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CLIENT: IMAGINATION TECHNOLOGIES
January/February 2010: Vision
By Tony King-Smith
Moving quickly on new technologies has not been the automotive industry's strong suit. However, with electronic displays this might all change. Why?
With the exploding demand for LD, OLED and other flat-panels at high-resolution for high volume markets like mobile phones, netbooks, laptops and TVs, the cost of high-resolution displays has plummeted to levels never anticipated before. Manufacturers have recognized that a global chassis approach to car manufacturing delivers significant cost reductions if adopted in high volume worldwide; software configurable dashboards mean fewer changes from country to country.
The rise of advanced navigation as standard equipment, and the popularity of screen-based user interfaces means displays are finding their way into more cars from mid-range upward. Being able to configure more customer options at the dealership has major benefits for the retail channel, enabling more to be done locally at dealers rather than custom fit on a production line. That's good news for everyone in the car supply chain.
So, if there's a good argument to adopt a new technology that delivers cost savings while significantly enhancing your product's appeal, then that's a strong motivation to move fast. That's what we're now starting to see for electronic dashboards.
Recent research by analyst firm Strategy Analytics finds that smartphones are setting new consumer standards for user interfaces and multimedia experiences. :"Smartphones arguably have the most quickly developing HMI for a consumer multi-featured product, and will increasingly impact consumer demand and expectations for display performance within the vehicle," stated Chris Webber, vice president, Strategy Analytics Global Automotive Practice. Consumers have high expectations for the dashboard of their vehicle, even for low-end; the display must be highly responsive, extremely clear and very easy to use.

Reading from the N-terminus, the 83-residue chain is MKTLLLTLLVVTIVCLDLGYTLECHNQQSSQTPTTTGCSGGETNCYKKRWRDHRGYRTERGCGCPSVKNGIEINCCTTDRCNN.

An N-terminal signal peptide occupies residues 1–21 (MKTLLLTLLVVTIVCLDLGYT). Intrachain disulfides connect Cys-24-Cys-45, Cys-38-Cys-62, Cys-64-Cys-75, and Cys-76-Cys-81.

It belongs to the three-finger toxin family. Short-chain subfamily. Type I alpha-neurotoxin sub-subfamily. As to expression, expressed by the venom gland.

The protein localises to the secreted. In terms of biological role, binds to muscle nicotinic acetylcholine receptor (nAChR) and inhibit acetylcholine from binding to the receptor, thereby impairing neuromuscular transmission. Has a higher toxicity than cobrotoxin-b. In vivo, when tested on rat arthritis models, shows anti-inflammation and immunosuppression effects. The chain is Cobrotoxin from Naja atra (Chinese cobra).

That means graphics must be fast and drive high-resolution panels. Imagination Technologies has seen dramatic rise in interest for its POWERVR graphics acceleration technologies, which are now in many chipsets from leading automotive chip suppliers like Freescale, Intel, NEC, Renesas and SiRF.
These systems utilize advanced 3D graphics techniques, sometimes combined with high-speed vector graphics, to deliver the high-quality, fast response, imagery needed by dashboards.
Demand breaks down into two distinct types of dashboard display:
The ability to also change the look of the dashboard according to model type or even by user opens up a whole new world of user configurability -- always a desirable feature for the car world.
The displays can be used for a wide range of video applications with video decoders and encoders already being used in applications as diverse as rear cameras, car proximity detection and security -- as well as for displaying movies and TV, although not while on the move!
By combining a high-performance graphics processor with video, engineers are exploring powerful new applications such as augmented reality for head-up displays and navigation point-of-interest recognition. This is now a practical, cost-effective reality, thanks to the mobile phone and computing industries bringing advanced graphics technologies to new price points that make sense for automotive product planners.
Imagination also is working with other industry leaders like Navteq to develop next-generation navigation solutions that take advantage of these possibilities, as well as leading car manufacturers worldwide, to get these new features into users' hands as quickly as possible.
Tony King-Smith is vice president of marketing for Imagination Technologies Group plc (www.imgtec.com; LSE: IMG). The company is a global leader in multimedia and communication silicon technologies.
Return to: 2010 Feature Stories